Like the faoladh, the merrow is not always considered part of the Fair Folk, but it certainly holds a special place in the Celtic mythology. It’s one of my favorite creatures, because I like the idea of a mermaid that’s a sea-creature, rather than a hybrid being.
Looks like the hot summer weather distracted me from my blog for a while… but I’m back and ready to share some facts! Last time, I introduced you to a creature of the Fair Folk, the Pooka. Today I want to tell you about a mythical being that might not be part of the Fair Folk in Celtic mythology, but fascinating nonetheless.
The Faoladh (which is the Irish word for “wolf”) is not quite like a werewolf. He’s a shapeshifter. Faoladhs often live in pairs and have to remain in their wolf form for seven years. You might mistake this creature as a bloodthirsty monster, but the Irish werewolf acts as the guardian and protector of children, wounded men and lost persons. It is not a cursed creature, but rather one that’s devoting its life to the safety of other people.
The most famous of the Irish werewolves were the people of Ossory.
Last week I talked about categorizing faeries into the Seelie and the Unseelie Court, but the Fair Folk is so much more than faeries. One of those creatures that dwell with the faeries is the pooka, sometimes also spelled púca, phouka, or even pwca.
What is a pooka?
The pooka is an Irish goblin with the ability to change its shape. It often appears as a dark horse or goat and will bear some of those animal features when in human form. Like the Seelies and Unseelies, the pookas can be both benevolent and malevolent.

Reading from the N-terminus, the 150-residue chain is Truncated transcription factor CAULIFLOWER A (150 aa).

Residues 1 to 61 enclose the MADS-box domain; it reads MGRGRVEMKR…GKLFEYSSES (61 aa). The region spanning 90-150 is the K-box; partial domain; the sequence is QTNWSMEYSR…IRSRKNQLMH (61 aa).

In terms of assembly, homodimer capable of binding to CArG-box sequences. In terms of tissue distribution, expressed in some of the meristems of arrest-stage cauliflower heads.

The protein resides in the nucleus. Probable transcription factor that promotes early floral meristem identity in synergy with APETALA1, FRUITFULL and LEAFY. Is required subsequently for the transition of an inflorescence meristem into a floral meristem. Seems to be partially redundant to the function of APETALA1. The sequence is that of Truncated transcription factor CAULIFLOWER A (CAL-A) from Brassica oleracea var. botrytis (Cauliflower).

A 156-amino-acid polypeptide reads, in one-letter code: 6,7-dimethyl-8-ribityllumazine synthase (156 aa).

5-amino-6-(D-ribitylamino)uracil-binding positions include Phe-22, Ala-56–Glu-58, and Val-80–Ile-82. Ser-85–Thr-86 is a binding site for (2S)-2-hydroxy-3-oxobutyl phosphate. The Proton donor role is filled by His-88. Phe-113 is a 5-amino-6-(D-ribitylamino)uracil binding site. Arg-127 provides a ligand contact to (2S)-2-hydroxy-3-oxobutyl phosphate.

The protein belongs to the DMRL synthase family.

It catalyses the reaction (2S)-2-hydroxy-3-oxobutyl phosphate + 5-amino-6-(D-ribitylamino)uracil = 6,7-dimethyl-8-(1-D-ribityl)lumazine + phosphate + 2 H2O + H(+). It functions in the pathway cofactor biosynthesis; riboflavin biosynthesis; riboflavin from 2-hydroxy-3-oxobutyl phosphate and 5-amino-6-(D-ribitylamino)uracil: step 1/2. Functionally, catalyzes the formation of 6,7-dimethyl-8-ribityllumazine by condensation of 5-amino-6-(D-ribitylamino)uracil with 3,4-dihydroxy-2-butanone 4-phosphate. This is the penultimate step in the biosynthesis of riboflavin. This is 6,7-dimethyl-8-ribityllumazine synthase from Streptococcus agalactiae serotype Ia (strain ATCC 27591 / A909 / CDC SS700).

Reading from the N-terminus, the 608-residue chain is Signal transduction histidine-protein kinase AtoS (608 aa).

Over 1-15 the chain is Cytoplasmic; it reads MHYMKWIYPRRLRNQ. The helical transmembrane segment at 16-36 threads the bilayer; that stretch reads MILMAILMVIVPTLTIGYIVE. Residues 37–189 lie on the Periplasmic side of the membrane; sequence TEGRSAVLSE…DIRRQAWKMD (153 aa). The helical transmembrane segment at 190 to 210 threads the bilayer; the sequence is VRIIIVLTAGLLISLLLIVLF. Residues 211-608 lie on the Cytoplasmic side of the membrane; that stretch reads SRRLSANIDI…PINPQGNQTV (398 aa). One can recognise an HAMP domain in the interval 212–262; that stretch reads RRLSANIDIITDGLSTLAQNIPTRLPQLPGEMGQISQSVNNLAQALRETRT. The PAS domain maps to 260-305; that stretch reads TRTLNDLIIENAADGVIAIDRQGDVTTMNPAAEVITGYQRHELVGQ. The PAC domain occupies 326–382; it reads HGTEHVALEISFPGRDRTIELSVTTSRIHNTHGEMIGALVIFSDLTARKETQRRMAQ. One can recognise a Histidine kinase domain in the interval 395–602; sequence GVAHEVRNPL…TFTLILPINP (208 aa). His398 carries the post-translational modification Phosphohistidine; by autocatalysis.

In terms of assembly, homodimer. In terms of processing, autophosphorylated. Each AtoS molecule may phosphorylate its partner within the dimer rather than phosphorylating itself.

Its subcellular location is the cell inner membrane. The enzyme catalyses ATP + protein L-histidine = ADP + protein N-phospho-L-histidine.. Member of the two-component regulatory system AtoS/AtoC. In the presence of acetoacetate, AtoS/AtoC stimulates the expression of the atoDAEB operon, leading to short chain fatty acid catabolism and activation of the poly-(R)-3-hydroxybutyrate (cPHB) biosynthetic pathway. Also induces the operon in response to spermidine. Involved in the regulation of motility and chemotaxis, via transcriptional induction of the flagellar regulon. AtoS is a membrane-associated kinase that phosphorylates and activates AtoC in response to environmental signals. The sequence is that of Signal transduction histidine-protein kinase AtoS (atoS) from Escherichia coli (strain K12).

Below is a page taken from Brian Froud’s FAERIES. The text reads:
The Phooka is an Irish goblin with a variety of rough beast-like forms. He appears sometimes as a dog or a horse, or even a bull, but he is generally jet-black with blazing eyes. As a seemingly friendly, shaggy […] pony Phooka offers the unwary traveller a welcome lift, but once astride he is taken for a wild and terrifying gallop across the wettest and most thorny country, eventually to be dumped headlong into the mire or deposited in a ditch. The chuckle is that of the Phooka as he gallops away.
A pooka means no harm
Some people fear the pooka because of that wild ride, but in truth the pooka means no harm. Pookas enjoy playing a few little tricks that might appear malevolent but aren’t meant to hurt anyone. For example, a pooka loves to chat for hours, but he will leave without a word and a trace that he was there in the first place. It is also said that berries killed by frost were turned poisonous by the pookas who spit on them.
The term ‘faerie’ does not refer to one individual type of being, but rather encompasses a whole variety of beings. In Celtic mythology there are many ways to categorize faeries, for example into Trooping Faeries or Solitary Faeries. But one categorization that has intrigued me from the beginning was the Scottish notion of a Seelie and an Unseelie Court.
“[I]n Scottish legends the faeries are often divided into the Seelie Court and the Unseelie Court. The Seelie Court is comprised of the good, kind fairies, while the outright evil faeries tend to belong to the Unseelie Court (Briggs 1976: 222). These courts were not seen as very confining: the faeries of the Seelie Court could be violent when angered, while the […] members of the Unseelie Court could sometimes just have fun in non-lethal ways.”